A jury in Philadelphia has convicted Jucontee Thomas Woewiyu, former number two to Charles Taylor in the National Patriotic Front of Liberia, on 11 counts of criminal immigration fraud related to the crimes he committed in Liberia’s civil war.
Woewiyu, 72, becomes the highest ranking official to face justice for Liberia’s civil war which killed 200,000 Liberians, displaced half the population and devastated the country.
The jury heard evidence that the NPFL had recruited tens of thousands of child soldiers and specifically targeted people of certain ethnic groups. The NPFL also targeted west Africans of all nationalities in retribution for the involvement of west African peacekeepers in Liberia in the period from 1990-1993.
“Thomas Woewiyu’s trial is crucially significant for Liberia. Never before were the crimes of the NPFL described in such detail in a courtroom. An important piece of our history was documented during this trial,” said Hassan Bility, an awarded human rights defender and director of Global Justice Research Project which assisted the US authorities with the investigation with their partner Civitas Maxima.
The jury heard Woewiyu was in command when six Senegalese peacekeepers were murdered along with five American nuns during Operation Octopus in 1992.
At the end of the three-week trial, the jury of eight men and four women took one day of deliberations to reach a verdict. They found him guilty on all counts related to persecution of Liberians and others during the war at the hands of the NPFL. On five counts related to his immigration interview and his failure to list the NPFL among his associations, the jury found him not guilty.
Woewiyu’s crimes were technically immigration fraud but to prove the immigration fraud, prosecutors had to prove the underlying war crimes.
Woewiyu didn’t show any emotion as the verdict was read. His oldest son, Jucontee II, who had been upbeat earlier in the day, ran from the courtroom after the last count was read.
US Assistant District Attorney Linwood C Wright requested that Woewiyu be put under house arrest awaiting the sentencing hearing on 15 October. The judge agreed to the request. Woewiyu will probably face a jail sentence of decades and a large fine.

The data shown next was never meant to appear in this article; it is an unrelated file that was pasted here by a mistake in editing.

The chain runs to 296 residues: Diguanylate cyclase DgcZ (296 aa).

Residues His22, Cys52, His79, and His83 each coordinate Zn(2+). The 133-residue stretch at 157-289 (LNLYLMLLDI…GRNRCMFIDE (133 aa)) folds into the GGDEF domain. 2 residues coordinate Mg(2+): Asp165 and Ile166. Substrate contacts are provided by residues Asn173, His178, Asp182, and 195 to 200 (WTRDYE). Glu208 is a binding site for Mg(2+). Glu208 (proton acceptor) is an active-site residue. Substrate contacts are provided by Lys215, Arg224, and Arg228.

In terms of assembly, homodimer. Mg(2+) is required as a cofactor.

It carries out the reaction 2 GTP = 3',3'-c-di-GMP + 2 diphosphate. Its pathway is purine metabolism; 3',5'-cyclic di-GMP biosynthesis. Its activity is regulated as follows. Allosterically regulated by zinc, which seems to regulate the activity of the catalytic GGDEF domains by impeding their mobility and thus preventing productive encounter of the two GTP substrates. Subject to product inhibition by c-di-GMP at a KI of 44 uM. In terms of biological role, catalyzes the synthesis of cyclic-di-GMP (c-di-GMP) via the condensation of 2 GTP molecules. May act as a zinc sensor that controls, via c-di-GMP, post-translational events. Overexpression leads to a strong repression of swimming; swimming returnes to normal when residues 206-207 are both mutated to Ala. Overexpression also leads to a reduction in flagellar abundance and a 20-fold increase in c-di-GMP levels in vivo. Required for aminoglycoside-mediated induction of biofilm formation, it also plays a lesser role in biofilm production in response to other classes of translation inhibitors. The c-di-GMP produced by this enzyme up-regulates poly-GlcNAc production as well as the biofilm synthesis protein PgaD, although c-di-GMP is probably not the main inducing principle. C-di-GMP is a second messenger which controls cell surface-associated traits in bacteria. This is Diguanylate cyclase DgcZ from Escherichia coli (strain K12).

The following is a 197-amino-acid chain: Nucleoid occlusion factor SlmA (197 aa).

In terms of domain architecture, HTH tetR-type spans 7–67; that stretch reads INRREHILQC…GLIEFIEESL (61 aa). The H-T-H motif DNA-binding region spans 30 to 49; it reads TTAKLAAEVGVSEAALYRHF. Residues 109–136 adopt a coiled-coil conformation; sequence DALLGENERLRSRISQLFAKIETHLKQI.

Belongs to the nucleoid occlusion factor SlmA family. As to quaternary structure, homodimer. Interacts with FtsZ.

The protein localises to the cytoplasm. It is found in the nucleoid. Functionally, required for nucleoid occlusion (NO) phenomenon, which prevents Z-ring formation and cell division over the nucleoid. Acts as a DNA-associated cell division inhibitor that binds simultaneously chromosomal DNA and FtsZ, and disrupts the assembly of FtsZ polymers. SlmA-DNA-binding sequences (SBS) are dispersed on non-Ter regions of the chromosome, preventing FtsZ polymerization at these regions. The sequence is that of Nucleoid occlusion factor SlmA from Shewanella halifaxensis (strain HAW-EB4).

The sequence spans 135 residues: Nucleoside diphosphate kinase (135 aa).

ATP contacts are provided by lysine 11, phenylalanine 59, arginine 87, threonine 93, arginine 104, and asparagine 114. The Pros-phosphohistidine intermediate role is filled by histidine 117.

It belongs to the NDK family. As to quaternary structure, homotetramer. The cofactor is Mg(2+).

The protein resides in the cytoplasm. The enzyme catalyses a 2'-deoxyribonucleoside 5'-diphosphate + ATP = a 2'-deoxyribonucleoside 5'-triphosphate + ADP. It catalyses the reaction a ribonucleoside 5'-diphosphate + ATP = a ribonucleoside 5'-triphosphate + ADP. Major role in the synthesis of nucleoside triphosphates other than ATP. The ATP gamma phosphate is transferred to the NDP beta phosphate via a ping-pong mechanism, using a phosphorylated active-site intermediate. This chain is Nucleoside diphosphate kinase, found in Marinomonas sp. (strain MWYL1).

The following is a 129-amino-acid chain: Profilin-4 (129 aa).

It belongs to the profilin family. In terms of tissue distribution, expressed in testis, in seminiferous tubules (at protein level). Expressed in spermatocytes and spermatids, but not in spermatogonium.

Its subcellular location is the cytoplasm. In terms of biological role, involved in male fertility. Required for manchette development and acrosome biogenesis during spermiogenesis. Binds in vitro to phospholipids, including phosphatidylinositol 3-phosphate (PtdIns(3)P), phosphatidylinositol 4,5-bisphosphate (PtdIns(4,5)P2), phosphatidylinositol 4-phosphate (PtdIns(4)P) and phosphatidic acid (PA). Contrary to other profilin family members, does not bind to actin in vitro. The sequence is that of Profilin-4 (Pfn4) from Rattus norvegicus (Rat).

Woewiyu and his supporters left the courthouse by a back door, escaping reporters. His attorney, Mark Wilson, said they were “disappointed”. He said there would probably be an appeal as “there were a lot of issues” with the case.
Outside the court Wright told reporters he was pleased with the verdict. Wright and his team travelled to Liberia on a number of occasions to prepare for the trial. He said he hoped the verdict would bring some comfort to Liberia’s war victims.
“We hope some of them find some solace in this and understand that there are people who care about their experience and want to see them have justice,” Wright said.
He paid tribute to the Liberian victims of the NPFL who came from Liberia and the US to testify before the court and relive the traumatic moments when Woewiyu and his soldiers held their lives in their hands.
“They were brave, brave, brave witnesses,” Wright said.
“They came here because they were aggrieved and they wanted justice. When people are abused and when people feel that they don’t have any redress it has all sorts of effects that cascade from that. We are happy that hopefully there are people in Liberia today who will feel like there is a chance for justice.”
In Monrovia victims celebrated the verdict:
“We are very much happy, it is what victims and survivors want. It will serve as deterrent for others. These are the people who caused a serious problem for Liberia today that made people get killed,” said Peterson Sonyah of the Liberia Massacre Survivors Association.
In Philadelphia, Massa Washington, former TRC commissioner, said the verdict was “a precedent for the establishment of a war crimes court in Liberia because he is so high up in the NPFL. He’s the highest up that has ever been convicted for crimes in Liberia. So it shattered the ceiling of the argument for a war crimes court.”
The three-week trial focused on the first three years of the Liberian civil war when Woewiyu helped found the NPFL with Taylor and others in the US and then launched a campaign to overthrow President Samuel Doe. Testimony from victims, Liberian and international journalists and US diplomats documented the NPFL’s use of child soldiers and targeted attacks on ethnic groups.
Many witnesses told of the horrors they saw and suffered. One witness told the court that Woewiyu had sentenced her teenage brother to death, another told of being recruited against his will to fight for the NPFL.
This is the second successful prosecution of Liberian war criminals for the Philadelphia-based prosecution team. In April, Mohammed Jabbateh was sentenced to 30 years in jail for immigration fraud based on his underlying war crimes after a successful prosecution. The prosecution team and FBI investigators are investigating more cases in the area.
This is the second trial in a wave of cases being pursued against alleged Liberian war criminals who have taken exile overseas. In October 2018 Agnes Taylor, Charles Taylor’s ex-wife, goes on trial for war crimes in London. Martina Johnson faces war crimes charges in Belgium and Alieu Kosiah faces trial in Switzerland.
The cases are prompting a renewed push for a war crimes trial in the country, 15 years after the end of the conflict. DM
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